Net debt-to-EBITDA (earnings before interest, tax, depreciation, and amortization) shows a company’s capacity to pay its debt. The lower the ratio, the higher the company’s capacity is to retire its debt from its operating cash flows. EBITDA is often used as a proxy for operating cash flows.
It should be noted that Hilton Worldwide’s (HLT) net cash used in financing activities during the year ending December 31, 2014, was $1,070 million—compared to $1,863 million during the year ending December 31, 2013. The $793 million decrease was due to a decrease in net repayments of debt of $2,041 million.
Hilton’s adjusted EBITDA grew at a CAGR (compounded annual growth rate) of 12.5% since fiscal year 2010. During this period, the growth in EBITDA generated enough cash flow to decrease the company’s net debt-to-adjusted EBITDA from 10.5x in fiscal year 2010 to 4.2x in fiscal year 2014.
As of December 31, 2014, Hilton’s net debt divided by adjusted EBITDA stood at 4.2x. This is still higher compared to other hotels—like Wyndham Worldwide (WYN) at 4.1x, Marriott International (MAR) at 2.8x, and Starwood Hotels & Resorts Worldwide (HOT) at 1.7x.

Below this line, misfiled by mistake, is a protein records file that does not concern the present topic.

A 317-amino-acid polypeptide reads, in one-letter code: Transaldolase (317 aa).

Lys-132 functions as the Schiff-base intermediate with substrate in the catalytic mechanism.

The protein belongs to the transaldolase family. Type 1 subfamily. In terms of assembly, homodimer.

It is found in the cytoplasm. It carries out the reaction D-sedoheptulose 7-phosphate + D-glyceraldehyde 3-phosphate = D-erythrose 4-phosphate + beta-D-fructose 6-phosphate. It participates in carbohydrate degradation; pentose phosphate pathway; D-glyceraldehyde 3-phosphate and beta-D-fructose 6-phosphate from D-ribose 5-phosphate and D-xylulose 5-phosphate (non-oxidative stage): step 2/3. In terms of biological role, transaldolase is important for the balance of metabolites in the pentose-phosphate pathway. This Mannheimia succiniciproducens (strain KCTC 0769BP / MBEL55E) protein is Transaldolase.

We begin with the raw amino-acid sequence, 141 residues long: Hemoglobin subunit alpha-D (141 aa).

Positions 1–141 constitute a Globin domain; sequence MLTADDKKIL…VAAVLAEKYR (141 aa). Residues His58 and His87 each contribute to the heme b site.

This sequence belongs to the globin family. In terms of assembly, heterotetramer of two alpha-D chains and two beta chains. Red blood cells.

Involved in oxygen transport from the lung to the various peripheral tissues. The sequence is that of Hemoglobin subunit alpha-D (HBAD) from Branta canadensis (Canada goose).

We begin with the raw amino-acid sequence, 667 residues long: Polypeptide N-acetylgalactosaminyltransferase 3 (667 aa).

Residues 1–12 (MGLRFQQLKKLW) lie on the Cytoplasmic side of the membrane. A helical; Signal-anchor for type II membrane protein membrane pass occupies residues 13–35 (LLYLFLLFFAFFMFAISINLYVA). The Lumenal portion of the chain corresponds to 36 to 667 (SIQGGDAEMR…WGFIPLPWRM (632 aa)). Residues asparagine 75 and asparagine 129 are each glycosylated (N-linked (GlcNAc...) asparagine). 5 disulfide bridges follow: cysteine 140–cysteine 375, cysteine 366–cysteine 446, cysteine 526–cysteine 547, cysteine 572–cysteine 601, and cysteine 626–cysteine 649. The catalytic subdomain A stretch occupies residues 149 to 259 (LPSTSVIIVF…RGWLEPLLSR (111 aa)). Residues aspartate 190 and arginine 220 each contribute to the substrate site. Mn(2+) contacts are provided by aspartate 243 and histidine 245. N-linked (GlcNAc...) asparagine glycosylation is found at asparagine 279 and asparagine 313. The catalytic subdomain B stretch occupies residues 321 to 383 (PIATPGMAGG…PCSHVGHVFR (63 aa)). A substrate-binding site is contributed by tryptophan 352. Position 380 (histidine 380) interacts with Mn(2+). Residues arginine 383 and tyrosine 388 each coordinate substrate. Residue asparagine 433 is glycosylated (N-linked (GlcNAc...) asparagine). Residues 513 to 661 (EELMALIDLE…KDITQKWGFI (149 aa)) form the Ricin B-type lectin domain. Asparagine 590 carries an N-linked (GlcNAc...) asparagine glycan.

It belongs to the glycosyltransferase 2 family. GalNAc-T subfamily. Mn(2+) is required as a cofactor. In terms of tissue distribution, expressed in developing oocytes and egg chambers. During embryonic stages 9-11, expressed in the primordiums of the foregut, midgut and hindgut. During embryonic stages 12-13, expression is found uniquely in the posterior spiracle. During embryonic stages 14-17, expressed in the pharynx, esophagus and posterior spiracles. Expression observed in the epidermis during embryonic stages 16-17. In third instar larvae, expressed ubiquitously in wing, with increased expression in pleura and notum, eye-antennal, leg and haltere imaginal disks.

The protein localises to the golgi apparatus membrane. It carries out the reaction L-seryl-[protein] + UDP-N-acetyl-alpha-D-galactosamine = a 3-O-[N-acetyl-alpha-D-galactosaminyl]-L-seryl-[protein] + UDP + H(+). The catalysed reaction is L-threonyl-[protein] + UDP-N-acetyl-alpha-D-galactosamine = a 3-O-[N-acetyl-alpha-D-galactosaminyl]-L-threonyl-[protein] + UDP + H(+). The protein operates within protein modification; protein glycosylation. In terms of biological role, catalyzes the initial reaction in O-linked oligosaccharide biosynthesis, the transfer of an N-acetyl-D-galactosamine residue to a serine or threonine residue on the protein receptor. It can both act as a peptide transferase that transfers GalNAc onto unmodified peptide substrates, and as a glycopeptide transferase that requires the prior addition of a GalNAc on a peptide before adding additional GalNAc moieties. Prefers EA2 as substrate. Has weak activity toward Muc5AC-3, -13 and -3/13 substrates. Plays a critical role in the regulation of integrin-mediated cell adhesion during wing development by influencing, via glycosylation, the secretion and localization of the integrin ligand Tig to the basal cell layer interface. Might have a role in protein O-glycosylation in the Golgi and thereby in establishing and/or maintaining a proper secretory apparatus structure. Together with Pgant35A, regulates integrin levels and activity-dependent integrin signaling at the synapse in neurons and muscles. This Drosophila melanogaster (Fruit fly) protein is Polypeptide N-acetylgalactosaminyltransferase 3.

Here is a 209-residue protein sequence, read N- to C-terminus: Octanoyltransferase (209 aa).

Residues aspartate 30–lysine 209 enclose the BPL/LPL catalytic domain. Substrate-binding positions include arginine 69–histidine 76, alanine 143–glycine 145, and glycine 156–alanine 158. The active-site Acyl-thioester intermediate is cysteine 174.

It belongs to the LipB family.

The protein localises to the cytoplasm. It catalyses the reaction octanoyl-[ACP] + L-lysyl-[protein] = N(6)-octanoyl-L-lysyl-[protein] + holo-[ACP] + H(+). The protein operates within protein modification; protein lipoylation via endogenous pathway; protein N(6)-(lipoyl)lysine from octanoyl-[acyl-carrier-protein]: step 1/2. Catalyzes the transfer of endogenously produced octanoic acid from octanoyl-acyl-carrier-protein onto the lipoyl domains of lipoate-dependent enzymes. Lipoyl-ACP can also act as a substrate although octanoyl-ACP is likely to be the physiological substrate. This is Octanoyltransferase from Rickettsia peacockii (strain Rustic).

Higher leverage increases the risk of default. Investors can reduce their risk by investing in stocks through ETFs—like the PowerShares Dynamic Leisure and Entertainment Portfolio (PEJ), the First Trust US IPO Index Fund (FPX), or the Consumer Discretionary Select Sector SPDR Fund (XLY)—to mitigate such risks.
Key takeaways from 4Q14 earnings call
Kevin Jacobs, Hilton’s executive vice president and CFO, said that “Our leverage target continues to be 3 to 4 times net debt to Adjusted EBITDA. With our expected EBITDA growth in 2015…we expect to be within our target range during the second half of the year. At that point, we will explore returning capital to shareholders, most likely starting with the introduction of a dividend.”